6.  For the final flourish, melt the white chocolate and then drizzle over the top of the dark chocolate.  Place it all back into the fridge again for 2 hours to set fully. With a sharp knife, cut into small shapes of about  1½ cm x 2cm (½ inch x 1 inch); I know that it it is a circle so it doesn’t quite work but that gives the cook loads of scraps to test for deliciousness.

Drizzle White Chocolate Over Base

Drizzle White Chocolate Over Base

Cut The Cake Into Small Pieces

Cut The Cake Into Small Pieces

Review Of Food Blogs For October 2010

Wednesday, November 3rd, 2010

I cannot really believe that it is already November, the clocks have fallen back and I am preparing for Christmas, with the Christmas cake baked and Christmas pudding slated for this weekend.  So on a cold, windy, dark November morning, I looked back with joy at the tail end of autumnal style cooking and my favourite bloggers’ articles on the web.

At A Slice Of Cherry Pie, Julia Parsons has been cooking in Turin at the Slow Food Show, making sausages and a British pasta dish; all good reading and sounds like an amazing event.  And in a Halloween vein, there are recipes for Halloween biscuits and Roasted Winter Squash With Nutmeg.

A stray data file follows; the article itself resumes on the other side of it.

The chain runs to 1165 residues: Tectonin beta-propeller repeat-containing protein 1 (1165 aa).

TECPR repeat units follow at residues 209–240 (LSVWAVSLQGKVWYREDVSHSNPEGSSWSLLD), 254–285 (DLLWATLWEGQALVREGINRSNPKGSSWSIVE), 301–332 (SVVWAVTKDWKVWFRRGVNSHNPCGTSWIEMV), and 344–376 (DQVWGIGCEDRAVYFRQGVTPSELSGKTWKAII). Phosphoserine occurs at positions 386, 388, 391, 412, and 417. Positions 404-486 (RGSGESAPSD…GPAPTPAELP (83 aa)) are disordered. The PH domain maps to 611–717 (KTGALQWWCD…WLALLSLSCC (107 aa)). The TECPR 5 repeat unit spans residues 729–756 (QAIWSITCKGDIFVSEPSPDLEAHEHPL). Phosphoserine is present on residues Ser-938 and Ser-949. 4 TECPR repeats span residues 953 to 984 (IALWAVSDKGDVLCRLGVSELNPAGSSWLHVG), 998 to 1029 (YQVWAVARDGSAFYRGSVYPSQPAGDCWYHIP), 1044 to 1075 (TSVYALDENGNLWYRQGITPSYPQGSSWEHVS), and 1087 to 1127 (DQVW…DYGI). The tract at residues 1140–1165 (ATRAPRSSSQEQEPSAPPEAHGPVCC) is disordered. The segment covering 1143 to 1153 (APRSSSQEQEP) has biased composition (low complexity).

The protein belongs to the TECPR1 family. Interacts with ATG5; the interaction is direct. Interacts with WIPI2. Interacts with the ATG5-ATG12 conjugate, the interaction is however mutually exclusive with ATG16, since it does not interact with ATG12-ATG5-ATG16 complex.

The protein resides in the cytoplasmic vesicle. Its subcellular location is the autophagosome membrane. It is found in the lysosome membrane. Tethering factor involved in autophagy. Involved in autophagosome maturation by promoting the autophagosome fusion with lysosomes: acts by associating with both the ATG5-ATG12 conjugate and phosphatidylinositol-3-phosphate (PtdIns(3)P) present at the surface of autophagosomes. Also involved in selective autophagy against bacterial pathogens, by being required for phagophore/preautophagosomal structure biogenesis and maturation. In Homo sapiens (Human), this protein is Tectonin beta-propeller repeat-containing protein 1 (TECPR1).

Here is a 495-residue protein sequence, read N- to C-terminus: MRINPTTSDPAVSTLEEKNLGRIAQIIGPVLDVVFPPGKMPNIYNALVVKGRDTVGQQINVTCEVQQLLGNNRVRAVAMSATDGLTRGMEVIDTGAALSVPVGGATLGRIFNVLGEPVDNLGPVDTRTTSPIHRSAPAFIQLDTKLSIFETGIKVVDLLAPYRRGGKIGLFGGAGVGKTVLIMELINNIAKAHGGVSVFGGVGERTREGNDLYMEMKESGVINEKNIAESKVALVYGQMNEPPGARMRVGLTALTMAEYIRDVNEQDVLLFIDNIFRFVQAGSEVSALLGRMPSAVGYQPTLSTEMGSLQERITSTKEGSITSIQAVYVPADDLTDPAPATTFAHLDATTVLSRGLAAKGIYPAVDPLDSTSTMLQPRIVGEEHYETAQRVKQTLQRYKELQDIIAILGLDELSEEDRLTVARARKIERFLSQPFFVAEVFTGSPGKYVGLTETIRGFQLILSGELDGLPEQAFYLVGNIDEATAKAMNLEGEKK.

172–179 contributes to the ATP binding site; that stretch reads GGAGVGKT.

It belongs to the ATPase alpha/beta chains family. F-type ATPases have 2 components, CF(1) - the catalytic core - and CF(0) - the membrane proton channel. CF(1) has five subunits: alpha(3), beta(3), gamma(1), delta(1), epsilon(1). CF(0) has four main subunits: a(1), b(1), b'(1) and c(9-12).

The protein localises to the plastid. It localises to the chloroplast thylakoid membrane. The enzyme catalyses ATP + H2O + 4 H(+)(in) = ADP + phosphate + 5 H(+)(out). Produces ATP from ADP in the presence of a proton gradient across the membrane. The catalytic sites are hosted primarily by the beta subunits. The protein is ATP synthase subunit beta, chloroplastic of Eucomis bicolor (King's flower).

At Cannelle et Vanille, where as always the photography is awesome, Aran Goyoaga has made some delicious Pumpkin, Quinoa And Hazelnut Gnocchi which sound amazing; I have never really liked gnocchi and I get tired of pumpkin soup at this time of year, so this seems to sort out two problems at once.  While earlier, the smells of the mouth-watering Pear, Hazelnut and Brown Butter Cakes just leap out of the screen and they look so dainty and perfect in the photography, shaped as they are in mini bundt circles.  I have also worked out why her blog looks so perfect, she is a food stylist and photographer, so I do not need to feel too down on my own inabilities in my blog, where everything seems made at home, so rough and ready, which actually is how it is.